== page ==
London: Early humans survived a massive volcanic eruption 74,000 years ago as well as flourished during the resulting climate change, finds a new study.
The eruption of Mount Toba in Indonesia — the largest in the past 2 million years — was so immense that it spewed ash and smoke around the world, including South Africa, some 6,200 miles away.
According to previous theories, the “winter” of ash and smoke spread thousands of miles and destroyed plants, killed animals and nearly wiped out humans.
The study, published in the journal Nature, counters this view and showed that there was remarkable improvement in the life style of our ancestors during the volcanic event.
It also suggests that settlements there not only endured the catastrophe, but also “thrived”.
Humans were able to survive and adapt, said Eugene I. Smith, from the University of Nevada-Las Vegas.
For the study, an international team excavated two sites on the south coast of South Africa and found significant evidence of human activity both before and after the eruption.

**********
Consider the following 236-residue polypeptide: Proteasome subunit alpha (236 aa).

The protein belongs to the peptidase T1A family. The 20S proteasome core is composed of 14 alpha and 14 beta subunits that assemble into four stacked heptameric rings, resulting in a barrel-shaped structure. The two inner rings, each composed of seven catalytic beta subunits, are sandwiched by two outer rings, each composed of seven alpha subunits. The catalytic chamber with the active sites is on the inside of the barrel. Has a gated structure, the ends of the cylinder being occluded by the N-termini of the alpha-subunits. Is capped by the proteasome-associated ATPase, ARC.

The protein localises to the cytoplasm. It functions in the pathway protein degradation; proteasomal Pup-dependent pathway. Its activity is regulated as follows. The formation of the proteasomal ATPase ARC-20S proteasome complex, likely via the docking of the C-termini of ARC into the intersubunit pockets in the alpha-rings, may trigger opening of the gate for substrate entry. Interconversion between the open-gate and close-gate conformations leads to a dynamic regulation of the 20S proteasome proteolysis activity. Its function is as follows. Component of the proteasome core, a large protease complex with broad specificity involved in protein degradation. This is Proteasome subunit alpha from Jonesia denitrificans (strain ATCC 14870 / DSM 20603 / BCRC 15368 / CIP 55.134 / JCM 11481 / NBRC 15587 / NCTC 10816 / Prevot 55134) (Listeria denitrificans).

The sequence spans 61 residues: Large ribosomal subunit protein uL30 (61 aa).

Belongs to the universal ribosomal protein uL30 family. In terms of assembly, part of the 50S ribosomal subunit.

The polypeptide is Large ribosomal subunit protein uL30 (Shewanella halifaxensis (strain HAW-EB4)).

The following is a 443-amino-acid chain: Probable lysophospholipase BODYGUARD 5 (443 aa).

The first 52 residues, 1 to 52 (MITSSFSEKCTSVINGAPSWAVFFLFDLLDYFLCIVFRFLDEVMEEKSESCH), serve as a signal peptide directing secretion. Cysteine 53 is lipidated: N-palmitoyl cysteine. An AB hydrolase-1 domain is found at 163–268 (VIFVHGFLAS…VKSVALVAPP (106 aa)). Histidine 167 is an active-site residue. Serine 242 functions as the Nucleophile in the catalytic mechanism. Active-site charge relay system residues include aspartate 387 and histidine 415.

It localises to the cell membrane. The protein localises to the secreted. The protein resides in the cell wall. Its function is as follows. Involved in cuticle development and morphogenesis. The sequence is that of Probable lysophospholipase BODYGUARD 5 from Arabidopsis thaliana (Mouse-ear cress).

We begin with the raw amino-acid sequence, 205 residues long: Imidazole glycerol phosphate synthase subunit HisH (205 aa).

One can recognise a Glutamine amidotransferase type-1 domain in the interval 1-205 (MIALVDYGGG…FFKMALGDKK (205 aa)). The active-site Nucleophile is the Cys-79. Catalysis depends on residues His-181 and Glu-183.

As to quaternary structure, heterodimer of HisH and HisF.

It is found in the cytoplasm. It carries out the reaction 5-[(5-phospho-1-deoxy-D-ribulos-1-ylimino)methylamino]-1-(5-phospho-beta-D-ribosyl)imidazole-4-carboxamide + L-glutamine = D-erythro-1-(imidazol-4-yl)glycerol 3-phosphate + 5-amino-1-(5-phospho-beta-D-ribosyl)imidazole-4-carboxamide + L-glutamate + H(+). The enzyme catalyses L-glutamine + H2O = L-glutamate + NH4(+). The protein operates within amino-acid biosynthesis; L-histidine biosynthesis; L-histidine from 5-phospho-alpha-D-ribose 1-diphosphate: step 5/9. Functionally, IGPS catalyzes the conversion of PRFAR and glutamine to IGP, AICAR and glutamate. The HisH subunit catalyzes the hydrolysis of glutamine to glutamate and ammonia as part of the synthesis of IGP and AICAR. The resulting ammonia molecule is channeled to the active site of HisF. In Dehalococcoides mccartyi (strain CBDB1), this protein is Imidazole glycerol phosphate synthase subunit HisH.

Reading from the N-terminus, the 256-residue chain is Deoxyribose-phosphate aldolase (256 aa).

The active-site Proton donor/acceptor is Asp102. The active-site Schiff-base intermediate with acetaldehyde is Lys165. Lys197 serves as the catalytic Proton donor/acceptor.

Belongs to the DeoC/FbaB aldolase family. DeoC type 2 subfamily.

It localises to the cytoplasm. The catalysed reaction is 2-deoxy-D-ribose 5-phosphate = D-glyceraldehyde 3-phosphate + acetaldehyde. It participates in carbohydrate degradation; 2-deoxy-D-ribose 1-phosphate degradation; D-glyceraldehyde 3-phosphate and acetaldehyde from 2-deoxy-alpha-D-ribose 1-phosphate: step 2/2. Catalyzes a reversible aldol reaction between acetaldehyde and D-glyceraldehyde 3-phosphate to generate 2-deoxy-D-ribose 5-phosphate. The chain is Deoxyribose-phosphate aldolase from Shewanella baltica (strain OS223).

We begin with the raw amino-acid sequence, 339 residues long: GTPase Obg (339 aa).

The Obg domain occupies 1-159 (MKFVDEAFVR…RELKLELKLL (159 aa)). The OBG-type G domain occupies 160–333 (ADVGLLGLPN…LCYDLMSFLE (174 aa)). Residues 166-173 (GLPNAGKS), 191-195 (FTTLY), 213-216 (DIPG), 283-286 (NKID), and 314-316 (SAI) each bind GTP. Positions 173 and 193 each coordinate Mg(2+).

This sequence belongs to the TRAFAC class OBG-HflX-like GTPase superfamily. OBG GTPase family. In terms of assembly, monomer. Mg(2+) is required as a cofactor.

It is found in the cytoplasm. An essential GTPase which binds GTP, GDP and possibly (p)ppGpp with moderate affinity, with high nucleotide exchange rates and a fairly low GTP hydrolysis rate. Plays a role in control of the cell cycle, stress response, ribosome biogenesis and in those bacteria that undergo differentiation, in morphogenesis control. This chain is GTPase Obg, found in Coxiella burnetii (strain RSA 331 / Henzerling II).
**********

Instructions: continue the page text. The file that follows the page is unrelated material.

The findings showed glass shards that are both tiny and hard to come by — roughly 1 in every 10,000 grains of sand.
Smith identified the pieces as cryptotephra, very old microscopic glass shards that were ejected during a volcanic eruption.
When chemically analysed, the team could trace the shards to the Toba super volcano, that was around 9,000 km away.
“Humans in this region thrived through the Toba event and the ensuing full glacial conditions, perhaps as a combined result of the uniquely rich resource base of the region and fully evolved modern human adaptation,” explained Curtis W. Marean, from the Arizona State University in the US.